Automatic enrolment provider Now: Pensions has reformed its governance structure in a move which will see Carsten Stendevad, the chief executive of Danish parent company ATP, step down from its trustee board.
The pension scheme has decided to split its board in two, creating a commercial board to sit alongside the trustee board.
The commercial board is in charge of the day to day running of the scheme, while the trustee board is responsible for ensuring the scheme is run in the best interests of members.
As a result, Stendevad has stepped down from the trustee board and becomes non-executive chairman of the commercial board.
Now: Pensions chief executive Morten Nilsson and chief financial officer Tim Walkley also sit on the commercial board, with further non-executive appointments to be announced “in due course”.
Now: Pensions trustee board chairman Nigel Waterson says: “Now: Pensions has always prided itself on its best of breed governance structure and we are constantly challenging ourselves to ensure that we are living up to our own high standards.
“The board of trustees has played a key role in the development and success of Now: Pensions, ensuring not only that the scheme is robust, but that its being run in the best interests of members.”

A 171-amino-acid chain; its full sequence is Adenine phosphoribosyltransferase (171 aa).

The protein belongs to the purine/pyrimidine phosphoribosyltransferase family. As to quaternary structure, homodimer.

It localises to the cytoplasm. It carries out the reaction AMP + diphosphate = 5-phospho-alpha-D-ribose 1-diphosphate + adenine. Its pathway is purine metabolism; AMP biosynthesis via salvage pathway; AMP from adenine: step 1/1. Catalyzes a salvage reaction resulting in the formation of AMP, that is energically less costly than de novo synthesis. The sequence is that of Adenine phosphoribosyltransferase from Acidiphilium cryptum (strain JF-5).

The Pensions Regulator has previously raised concerns about potential conflicts of interest in master-trust arrangements.
A Now: Pensions spokeswoman insists the regulator’s stance did not influence the decision to reform the scheme’s governance structure.
Now: Pensions has also revealed its membership figures as at 30 September 2013. The scheme has signed up 346 employers representing around 125,000 scheme members so far.
In addition, Now: Pensions says ATP has “underlined its commitment” to the UK firm by converting a development loan into equity.
“This ensures that Now: Pensions is extremely well capitalised with £50m of share capital allowing it to maximise the opportunity that exists in the UK market and compete on at least equal terms with other industry players,” the firm says.